A popular sandwich filler has been shown to be an effective defense mechanism against the world’s deadliest animal: mosquitoes.
This discovery paves the way for natural insecticides to control mosquito populations without using synthetic chemicals.
The sandwich filling in question is garden cress, a small leafy plant in the mustard family that is usually paired with egg mayonnaise and two slices of bread. In a recent study, published in the journal Nature Science Reportsscientists from the Illinois Agricultural Research Service have demonstrated how the seed meal of this plant and others in the mustard family can be used to kill mosquito larvae.
Mosquitoes kill more people than any other animal in the world by spreading diseases like malaria, dengue fever, West Nile virus, yellow fever, Zika and chikungunya, to name a few. Controlling mosquito populations is therefore essential for public health.
However, many of today’s insecticidal solutions use strong synthetic chemicals. These can seep into the surrounding environment and affect other non-target insects and animals. Mosquitoes can also develop resistance to these compounds after prolonged use, rendering the insecticide ineffective.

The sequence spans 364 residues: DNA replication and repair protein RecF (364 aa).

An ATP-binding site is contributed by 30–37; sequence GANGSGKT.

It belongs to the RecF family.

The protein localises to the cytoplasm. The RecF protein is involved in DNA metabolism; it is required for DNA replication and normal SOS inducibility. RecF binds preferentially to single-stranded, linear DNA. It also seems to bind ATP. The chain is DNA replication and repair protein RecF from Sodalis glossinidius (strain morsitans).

The researchers then turned to biological solutions, in particular those made by plants. The study authors say that plant-based insecticides are generally safe for the environment because they are biodegradable and low in toxicity to non-target organisms. Plants also produce a diverse range of different compounds to target different aspects of the mosquito life cycle and biology.
During their larval stage, mosquitoes are largely confined to concentrated areas of standing water where they feed on bits of organic matter and microbes present on the surface of the water. This makes them an easier target than mature adults who constantly move through the air over long distances.
When the seeds of plants in the mustard family are soaked in water, they release a special group of plant defense chemicals called isothiocyanates. These products have already been shown to kill harmful insects and parasites present in the soil.
To investigate whether these plants showed similar promise against mosquitoes, the research team, led by Lina Flor-Weiler of the United States Department of Agriculture (USDA) Agricultural Research Unit, prepared seed flour from four different mustard plants: brown mustard, garden cress, garden mustard. watercress and white mustard. The researchers then added each of these elements to small beakers filled with water containing larvae of Aedes aegypti the mosquito, a species that can transmit dengue fever, yellow fever and Zika.
Of all the plants tested, garden cress was found to be the deadliest, killing 100 percent of mosquito larvae within 48 hours.
Further research is needed to determine whether combinations of different plants might enhance the effect of these insecticides. However, the researchers say this study is an exciting demonstration of the potential of mustard seed cakes in controlling plant-based mosquito populations.
USA News Gb2